VM: Were you surprised how well the show has done over the years?

TC: Yes. I had no idea. The same producers used to produce Project Runway and also produced something way back called Project Greenlight that I was familiar with. My wife’s a filmmaker [Lori Silverbush] so we used to watch Greenlight. So I knew they were going to produce good TV. I just didn’t know the impact it would have. I figured maybe it would have a little run. I said “no” three times because I was concerned—my big concern was that it was going to be a joke and that my peers were going to look at it as if it were an absolute joke.

The first season I was concerned because there were some good chefs there but they were also casting homecooks and housewives and I remember thinking that first season, this isn’t going to fly because, number one, they can’t compete. You cannot have homecooks, unless they used to be a professionals and now they’re just cooking at home, and you can’t have even a caterer who was catering in a small market—it’s really hard for them to compete, and so don’t do it because it’s not interesting. I know you think you’re making a reality TV show but a lot of people think you’re making a food show so the focus has to be on food. And the message got there. So I said, Listen, it’s not mutually exclusive. You’re going to find chefs that are interesting, have a point of view, that can cook, that’ll make TV with, but they’re not mutually exclusive. You’ve got to find talented people or it’s just not going to work….

And so the following season I think that’s when they maybe had one person—oh, I know, and then they wanted the student thing. And I kept telling them students are not going to be able to compete here. And they kept saying, “Oh wouldn’t it be great if they could?” I’m like, “Yeah, it would be, but they can’t.” [Laughing.] And so the third season you got a student who was like, “Wouldn’t it be great?” and he was the first one to go.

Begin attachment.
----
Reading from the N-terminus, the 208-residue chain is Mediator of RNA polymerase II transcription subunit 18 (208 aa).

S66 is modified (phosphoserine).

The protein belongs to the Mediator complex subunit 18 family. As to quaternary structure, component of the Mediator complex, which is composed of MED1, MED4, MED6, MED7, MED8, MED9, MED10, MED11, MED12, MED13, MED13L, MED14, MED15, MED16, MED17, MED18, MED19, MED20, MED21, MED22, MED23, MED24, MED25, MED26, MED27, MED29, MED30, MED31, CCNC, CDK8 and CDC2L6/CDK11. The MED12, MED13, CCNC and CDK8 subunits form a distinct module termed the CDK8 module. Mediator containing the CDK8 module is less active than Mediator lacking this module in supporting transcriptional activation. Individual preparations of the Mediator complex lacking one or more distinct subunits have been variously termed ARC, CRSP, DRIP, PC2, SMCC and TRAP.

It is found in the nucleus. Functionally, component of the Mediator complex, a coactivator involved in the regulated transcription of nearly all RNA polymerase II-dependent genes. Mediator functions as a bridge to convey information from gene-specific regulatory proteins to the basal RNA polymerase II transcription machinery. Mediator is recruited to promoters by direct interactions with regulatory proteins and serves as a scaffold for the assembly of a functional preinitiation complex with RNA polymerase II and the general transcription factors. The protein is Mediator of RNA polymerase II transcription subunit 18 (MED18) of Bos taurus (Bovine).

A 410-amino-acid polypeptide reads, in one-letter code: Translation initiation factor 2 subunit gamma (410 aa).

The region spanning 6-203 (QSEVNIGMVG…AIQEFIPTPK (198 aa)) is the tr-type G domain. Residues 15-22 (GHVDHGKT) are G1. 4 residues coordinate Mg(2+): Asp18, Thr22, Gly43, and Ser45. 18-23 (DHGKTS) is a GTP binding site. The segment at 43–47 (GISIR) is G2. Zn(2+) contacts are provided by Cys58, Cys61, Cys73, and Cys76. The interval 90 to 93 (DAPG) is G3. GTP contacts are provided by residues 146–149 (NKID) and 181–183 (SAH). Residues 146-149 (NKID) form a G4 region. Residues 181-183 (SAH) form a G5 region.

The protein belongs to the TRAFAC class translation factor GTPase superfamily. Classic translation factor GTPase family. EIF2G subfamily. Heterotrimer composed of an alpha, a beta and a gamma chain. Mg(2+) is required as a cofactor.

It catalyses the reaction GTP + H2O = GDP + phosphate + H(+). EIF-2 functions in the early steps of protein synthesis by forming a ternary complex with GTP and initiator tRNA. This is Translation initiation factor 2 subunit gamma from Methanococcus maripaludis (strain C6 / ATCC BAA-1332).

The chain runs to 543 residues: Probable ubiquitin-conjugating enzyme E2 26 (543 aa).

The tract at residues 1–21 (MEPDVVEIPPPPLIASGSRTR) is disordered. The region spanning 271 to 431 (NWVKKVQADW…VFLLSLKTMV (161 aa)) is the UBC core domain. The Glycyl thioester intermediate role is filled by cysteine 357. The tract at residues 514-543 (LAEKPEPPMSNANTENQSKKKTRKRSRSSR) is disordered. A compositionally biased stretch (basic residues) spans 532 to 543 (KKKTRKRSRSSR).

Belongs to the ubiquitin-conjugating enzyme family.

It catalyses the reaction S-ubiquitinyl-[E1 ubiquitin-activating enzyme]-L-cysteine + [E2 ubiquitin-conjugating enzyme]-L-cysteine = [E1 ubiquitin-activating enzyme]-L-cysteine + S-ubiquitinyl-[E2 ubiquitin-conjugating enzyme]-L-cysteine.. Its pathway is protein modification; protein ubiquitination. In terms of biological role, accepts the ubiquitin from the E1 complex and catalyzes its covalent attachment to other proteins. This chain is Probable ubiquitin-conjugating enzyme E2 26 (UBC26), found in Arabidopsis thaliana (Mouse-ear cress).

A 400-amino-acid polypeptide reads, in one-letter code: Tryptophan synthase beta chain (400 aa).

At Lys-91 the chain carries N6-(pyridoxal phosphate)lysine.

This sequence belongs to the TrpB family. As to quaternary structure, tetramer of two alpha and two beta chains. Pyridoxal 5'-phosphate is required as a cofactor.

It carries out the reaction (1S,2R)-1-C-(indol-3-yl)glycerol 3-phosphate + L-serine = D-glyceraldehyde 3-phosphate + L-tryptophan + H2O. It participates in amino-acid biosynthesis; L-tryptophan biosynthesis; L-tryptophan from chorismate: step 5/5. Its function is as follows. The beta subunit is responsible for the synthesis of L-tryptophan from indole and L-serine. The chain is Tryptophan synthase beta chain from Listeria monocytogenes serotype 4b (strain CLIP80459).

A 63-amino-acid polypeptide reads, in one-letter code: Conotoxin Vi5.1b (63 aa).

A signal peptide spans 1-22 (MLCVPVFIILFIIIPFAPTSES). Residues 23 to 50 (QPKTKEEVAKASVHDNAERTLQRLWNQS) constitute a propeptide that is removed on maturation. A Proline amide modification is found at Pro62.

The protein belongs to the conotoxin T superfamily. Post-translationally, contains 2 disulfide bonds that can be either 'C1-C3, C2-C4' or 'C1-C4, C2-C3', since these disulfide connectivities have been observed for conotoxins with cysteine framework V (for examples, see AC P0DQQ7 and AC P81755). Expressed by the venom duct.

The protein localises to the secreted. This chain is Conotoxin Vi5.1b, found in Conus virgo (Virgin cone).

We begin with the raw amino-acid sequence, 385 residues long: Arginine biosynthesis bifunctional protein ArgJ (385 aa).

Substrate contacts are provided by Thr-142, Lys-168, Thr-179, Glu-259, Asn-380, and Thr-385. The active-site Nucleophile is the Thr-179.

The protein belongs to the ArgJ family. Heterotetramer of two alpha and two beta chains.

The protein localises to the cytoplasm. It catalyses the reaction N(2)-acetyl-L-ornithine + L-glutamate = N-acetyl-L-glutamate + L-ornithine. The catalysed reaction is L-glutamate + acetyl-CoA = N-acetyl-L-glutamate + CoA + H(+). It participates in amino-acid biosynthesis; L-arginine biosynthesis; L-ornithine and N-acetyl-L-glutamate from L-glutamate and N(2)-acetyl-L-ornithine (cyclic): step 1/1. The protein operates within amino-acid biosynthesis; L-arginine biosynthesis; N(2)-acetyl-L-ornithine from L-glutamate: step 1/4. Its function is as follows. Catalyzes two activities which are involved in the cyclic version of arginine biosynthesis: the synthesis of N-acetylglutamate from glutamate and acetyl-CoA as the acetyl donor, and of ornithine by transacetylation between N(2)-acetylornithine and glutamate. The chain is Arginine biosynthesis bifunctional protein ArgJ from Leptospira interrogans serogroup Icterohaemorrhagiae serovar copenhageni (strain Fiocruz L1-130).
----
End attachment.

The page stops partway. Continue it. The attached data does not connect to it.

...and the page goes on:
And I could tell. I know how hard this competition is. And all the chefs, usually it’s about halfway through, they all start saying, “I had no idea it was this difficult.” Sitting there watching it on TV, it’s just like, Wow, I can do X,Y, and Z. Okay, it’s exhausting, number one, because they’re working every day. They don’t get a break, and it’s 16 hours a day, and there’s a camera in their face. And so there’s the stress of also performing every day, getting critiqued every day. It’s exhausting. And I think that someone who is not used to—I mean, working in a restaurant, it conditions you. Especially five, six, seven years in, it’s like doing your residency. It conditions you to deal with the hours and deal with the stress. And an average person who’s cooking at home can’t do this. It just doesn’t work.

VM: And it helped that you brought in some serious guest judges like Daniel Boulud, Anthony Bourdain, Eric Ripert, and Emeril Lagasse.

TC: Well, you know, that was my goal. I said to myself, I know that I have a show that our industry accepts when I have people like Daniel Boulud call me up, “Hey Tom, I gotta get on the show.” That’s when I knew we were there. The only big chef that hasn’t done it so far?

VM: Thomas Keller?

TC: No, Thomas did one. Thomas did the Bocuse d’Or challenge in Vegas. Mario Batali, who is a fan of the show, his kids are fans of the show, but for some odd reason he keeps saying, “I don’t want to be that guy.” And I keep saying, “You don’t have to be that guy” so we reached something where we had a little deal. If he does my show, I’ll do his show.

VM: I always assumed it had to do with contracts.

TC: Some of them do, some of them don’t, because some of the Food Network chefs have been on the show. Bobby Flay hasn’t done the show….

But yeah, I had no idea. We are shooting a season 10.

VM: Location?

TC: It’s still a secret. Actually we don’t know yet. We usually find out two weeks before.

VM: Why don’t you do one in New Jersey? You’re from Jersey, I’m from Jersey.

TC: [Laughing] Yeah, and we can get Snookie to judge.

To be continued

2 thoughts on “Q&A with Tom Colicchio, Part 1”

Leave a Reply

Your email address will not be published. Required fields are marked *